There’s something inherently right about a 2.0-litre petrol turbo driving all four corners, and the Golf R wagon Wolfsburg Edition finesses the formula better than most.
WHAT IS IT?
A well-equipped wagon version of the multitalented Volkswagen Golf R, for those who don’t pack light and need an all-weather heavy hitter.
WHY WE'RE TESTING IT
We’ve previously sampled the Golf R wagon at its international launch. Now we get to drive the full-fruit version that Volkswagen Australia hopes will separate us from $59 grand of hard-earned.
Audi S4 Avant, Mercedes-Benz CLA 45 AMG Shooting Brake, Skoda Octavia RS wagon
THE WHEELS VERDICT
The extravagantly talented Golf R wagon Wolfsburg Edition could easily carry an $80,000 sticker price if it wore Audi rings. So at less than $60k with no real need to add options, this 206kW light load lugger emphatically delivers. Capability, desirability, and charisma? Yep, yep and yep.
PLUS: Soundtrack, composure, torque, build quality
MINUS: DSG software calibration, we don't get as much power as the Euros
THE WHEELS REVIEW
IT'S the sound. That ought to be your key reason for buying the Volkswagen Golf R estate. Unlike its five-door hatch sibling, the wagon brings the bass. The extra space at the back of the car acts like a huge bass bin, amping up the woofles and booms on downshifts so that they resonate through your diaphragm. Which is all the excuse you need, really.
Naturally, Volkswagen will attempt to sell you the benefits of the wagon's 605 litres of luggage space with the seats in place and 1620 with them folded, but that's the secondary attraction here. Enthusiasts will enjoy the added emotional capital that's built into the Golf R wagon. Its 74kg weight penalty tacks two tenths to the sprint through 100km/h, but 5.2 seconds isn't exactly the response of a darted sloth.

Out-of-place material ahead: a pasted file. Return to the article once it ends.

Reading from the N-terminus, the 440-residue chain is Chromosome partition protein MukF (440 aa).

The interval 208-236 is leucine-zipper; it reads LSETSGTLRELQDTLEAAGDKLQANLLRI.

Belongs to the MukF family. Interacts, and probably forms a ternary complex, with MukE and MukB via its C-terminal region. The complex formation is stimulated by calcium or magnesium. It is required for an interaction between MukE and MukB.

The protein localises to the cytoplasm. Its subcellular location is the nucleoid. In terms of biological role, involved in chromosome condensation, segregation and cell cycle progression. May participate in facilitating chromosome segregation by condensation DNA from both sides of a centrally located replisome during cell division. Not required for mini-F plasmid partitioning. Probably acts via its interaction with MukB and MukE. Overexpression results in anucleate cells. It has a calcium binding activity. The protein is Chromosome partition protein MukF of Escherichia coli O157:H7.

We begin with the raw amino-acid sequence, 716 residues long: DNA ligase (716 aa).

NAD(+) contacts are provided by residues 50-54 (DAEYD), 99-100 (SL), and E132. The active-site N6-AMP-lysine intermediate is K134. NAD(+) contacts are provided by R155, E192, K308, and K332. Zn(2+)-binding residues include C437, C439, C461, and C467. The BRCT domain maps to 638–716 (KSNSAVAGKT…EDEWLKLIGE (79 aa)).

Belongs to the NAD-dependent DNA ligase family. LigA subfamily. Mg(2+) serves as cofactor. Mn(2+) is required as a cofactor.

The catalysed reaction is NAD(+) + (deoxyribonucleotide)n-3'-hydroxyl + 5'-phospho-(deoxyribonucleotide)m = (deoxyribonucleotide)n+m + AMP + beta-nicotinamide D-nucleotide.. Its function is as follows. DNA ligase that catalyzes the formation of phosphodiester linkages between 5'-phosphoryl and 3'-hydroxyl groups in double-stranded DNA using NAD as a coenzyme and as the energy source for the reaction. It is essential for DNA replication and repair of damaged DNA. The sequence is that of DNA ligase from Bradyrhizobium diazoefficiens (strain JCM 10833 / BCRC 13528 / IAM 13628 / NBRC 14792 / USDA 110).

A beefy six-speed wet-clutch DSG gearbox is the only transmission option, but even with the drive mode selector in Race mode, the software often selects a gear too high while braking into corners, then raucously snatches a lower gear just as you balance the car on turn in. Better to take control yourself, snicking up and down the box manually with the world's most discreet pair of paddle shifters – an almost apologetic looking set of wheel-mounted plastic ears.
The progressive steering system is one of the more natural-feeling examples of its ilk, but a little more heft when it's loaded up mid-corner wouldn't go amiss. The ride, however, is perfectly judged: firm enough to instil confidence yet never lapsing into harshness. The body control of a tectonic plate allows you to dial up the pace without terrifying your passengers.
The Golf R wagon is being offered here solely in unashamedly high-end Wolfsburg Edition guise, which brings with it a higher grade of Nappa leather, black 19-inch wheels, black mirror cappings and roof rails, adaptive cruise, blind spot monitoring, city emergency braking, and a Wolfsburg crest badge on the tailgate. That's on top of gear like App Connect, a touch screen interface that includes Apple CarPlay, Android Auto and MirrorLink to unlock the functionality of your smartphone. The wagon carries a $2,000 premium over the hatch, but $58,990 doesn't seem an unreasonable ask for a 206kW all-wheel drive performance wagon. The only option is an $1850 panoramic glass sunroof.
Building the perfect one-size-fits-all car is an exercise in the elegant management of compromise. The Volkswagen Golf R wagon comes as close as anything to answering that virtually impossible brief, ceding ground in some areas for the sake of liveability while still retaining genuine bite and edge should you go looking for it. There may be tough times ahead for Volkswagen, but if the product stands up, customers will keep the faith. The Golf R wagon does, and then some.
Model: Volkswagen Golf R wagon Wolfsburg Edition
Engine: 1984cc, 4cyl turbo, dohc 16v
Max power: 206kW @ 5100rpm
Max torque: 380Nm @ 1800-5100rpm
Transmission: 6-speed dual clutch
On sale: Now
Click here to read the full range review of the Volkswagen Golf